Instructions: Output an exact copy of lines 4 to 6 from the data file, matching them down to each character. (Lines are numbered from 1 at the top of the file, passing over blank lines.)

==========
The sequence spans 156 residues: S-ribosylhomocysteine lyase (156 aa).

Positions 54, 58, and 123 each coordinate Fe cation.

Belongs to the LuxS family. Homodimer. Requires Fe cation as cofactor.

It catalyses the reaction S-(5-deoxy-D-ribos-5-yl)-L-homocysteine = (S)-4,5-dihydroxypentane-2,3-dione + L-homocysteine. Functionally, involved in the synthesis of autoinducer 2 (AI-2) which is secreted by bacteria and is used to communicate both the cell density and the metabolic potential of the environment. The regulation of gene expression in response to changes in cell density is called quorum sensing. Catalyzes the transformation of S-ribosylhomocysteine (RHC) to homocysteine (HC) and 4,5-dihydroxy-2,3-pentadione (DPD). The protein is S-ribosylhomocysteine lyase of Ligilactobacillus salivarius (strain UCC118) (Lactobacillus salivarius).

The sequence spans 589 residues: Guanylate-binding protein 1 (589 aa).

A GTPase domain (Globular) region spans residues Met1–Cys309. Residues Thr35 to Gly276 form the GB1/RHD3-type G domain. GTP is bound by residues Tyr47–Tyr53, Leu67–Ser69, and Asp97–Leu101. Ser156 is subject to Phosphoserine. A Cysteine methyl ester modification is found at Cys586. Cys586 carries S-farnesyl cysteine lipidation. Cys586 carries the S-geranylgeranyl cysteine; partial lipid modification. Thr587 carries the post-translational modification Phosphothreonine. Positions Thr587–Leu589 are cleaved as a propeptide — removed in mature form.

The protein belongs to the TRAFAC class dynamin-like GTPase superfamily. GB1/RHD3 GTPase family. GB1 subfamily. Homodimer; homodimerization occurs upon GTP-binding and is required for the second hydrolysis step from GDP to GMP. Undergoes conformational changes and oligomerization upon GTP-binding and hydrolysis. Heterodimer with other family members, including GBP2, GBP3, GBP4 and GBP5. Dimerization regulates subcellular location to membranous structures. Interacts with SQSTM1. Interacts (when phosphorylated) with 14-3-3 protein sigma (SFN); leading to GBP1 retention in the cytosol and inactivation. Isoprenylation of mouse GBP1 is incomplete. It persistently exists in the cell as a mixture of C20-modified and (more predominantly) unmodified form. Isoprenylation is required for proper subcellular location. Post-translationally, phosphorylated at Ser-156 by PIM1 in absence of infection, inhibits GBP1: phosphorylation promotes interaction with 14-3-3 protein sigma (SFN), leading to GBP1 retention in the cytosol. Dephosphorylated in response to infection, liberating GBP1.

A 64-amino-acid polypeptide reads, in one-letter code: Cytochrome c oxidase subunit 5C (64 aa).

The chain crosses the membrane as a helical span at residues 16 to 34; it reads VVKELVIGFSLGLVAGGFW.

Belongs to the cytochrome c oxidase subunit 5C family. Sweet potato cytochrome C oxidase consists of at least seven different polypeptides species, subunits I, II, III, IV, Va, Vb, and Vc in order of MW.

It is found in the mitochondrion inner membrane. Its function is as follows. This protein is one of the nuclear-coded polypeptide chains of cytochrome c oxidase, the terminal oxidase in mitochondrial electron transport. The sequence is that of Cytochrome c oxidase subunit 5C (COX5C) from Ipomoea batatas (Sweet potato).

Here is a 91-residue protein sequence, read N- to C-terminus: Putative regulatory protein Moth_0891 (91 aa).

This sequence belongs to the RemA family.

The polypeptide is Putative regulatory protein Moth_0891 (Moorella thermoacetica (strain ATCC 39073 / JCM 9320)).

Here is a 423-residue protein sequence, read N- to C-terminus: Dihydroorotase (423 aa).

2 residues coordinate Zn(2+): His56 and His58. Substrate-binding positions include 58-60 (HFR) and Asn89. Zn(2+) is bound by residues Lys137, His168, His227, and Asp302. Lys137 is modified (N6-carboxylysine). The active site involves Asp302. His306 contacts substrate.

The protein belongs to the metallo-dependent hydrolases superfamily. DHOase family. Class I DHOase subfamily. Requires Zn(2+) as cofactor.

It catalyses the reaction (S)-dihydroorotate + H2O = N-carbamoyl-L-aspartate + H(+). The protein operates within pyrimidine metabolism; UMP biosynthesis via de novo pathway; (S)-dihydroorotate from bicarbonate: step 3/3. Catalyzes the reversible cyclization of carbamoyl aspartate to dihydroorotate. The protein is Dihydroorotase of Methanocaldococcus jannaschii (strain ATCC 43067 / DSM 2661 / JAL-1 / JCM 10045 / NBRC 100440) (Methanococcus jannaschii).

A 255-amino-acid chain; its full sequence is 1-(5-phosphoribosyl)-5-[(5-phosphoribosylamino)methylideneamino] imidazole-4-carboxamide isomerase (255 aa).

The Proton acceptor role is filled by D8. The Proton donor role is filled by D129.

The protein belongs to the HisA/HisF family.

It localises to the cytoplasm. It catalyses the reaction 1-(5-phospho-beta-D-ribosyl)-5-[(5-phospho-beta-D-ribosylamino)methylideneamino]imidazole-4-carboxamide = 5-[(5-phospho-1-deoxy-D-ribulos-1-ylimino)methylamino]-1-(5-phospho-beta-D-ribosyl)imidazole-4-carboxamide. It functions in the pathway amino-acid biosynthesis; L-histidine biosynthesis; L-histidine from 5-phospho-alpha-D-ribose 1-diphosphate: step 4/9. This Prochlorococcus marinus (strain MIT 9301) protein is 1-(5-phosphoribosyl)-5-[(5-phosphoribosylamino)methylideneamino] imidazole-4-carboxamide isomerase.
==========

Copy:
It catalyses the reaction S-(5-deoxy-D-ribos-5-yl)-L-homocysteine = (S)-4,5-dihydroxypentane-2,3-dione + L-homocysteine. Functionally, involved in the synthesis of autoinducer 2 (AI-2) which is secreted by bacteria and is used to communicate both the cell density and the metabolic potential of the environment. The regulation of gene expression in response to changes in cell density is called quorum sensing. Catalyzes the transformation of S-ribosylhomocysteine (RHC) to homocysteine (HC) and 4,5-dihydroxy-2,3-pentadione (DPD). The protein is S-ribosylhomocysteine lyase of Ligilactobacillus salivarius (strain UCC118) (Lactobacillus salivarius).

The sequence spans 589 residues: Guanylate-binding protein 1 (589 aa).

A GTPase domain (Globular) region spans residues Met1–Cys309. Residues Thr35 to Gly276 form the GB1/RHD3-type G domain. GTP is bound by residues Tyr47–Tyr53, Leu67–Ser69, and Asp97–Leu101. Ser156 is subject to Phosphoserine. A Cysteine methyl ester modification is found at Cys586. Cys586 carries S-farnesyl cysteine lipidation. Cys586 carries the S-geranylgeranyl cysteine; partial lipid modification. Thr587 carries the post-translational modification Phosphothreonine. Positions Thr587–Leu589 are cleaved as a propeptide — removed in mature form.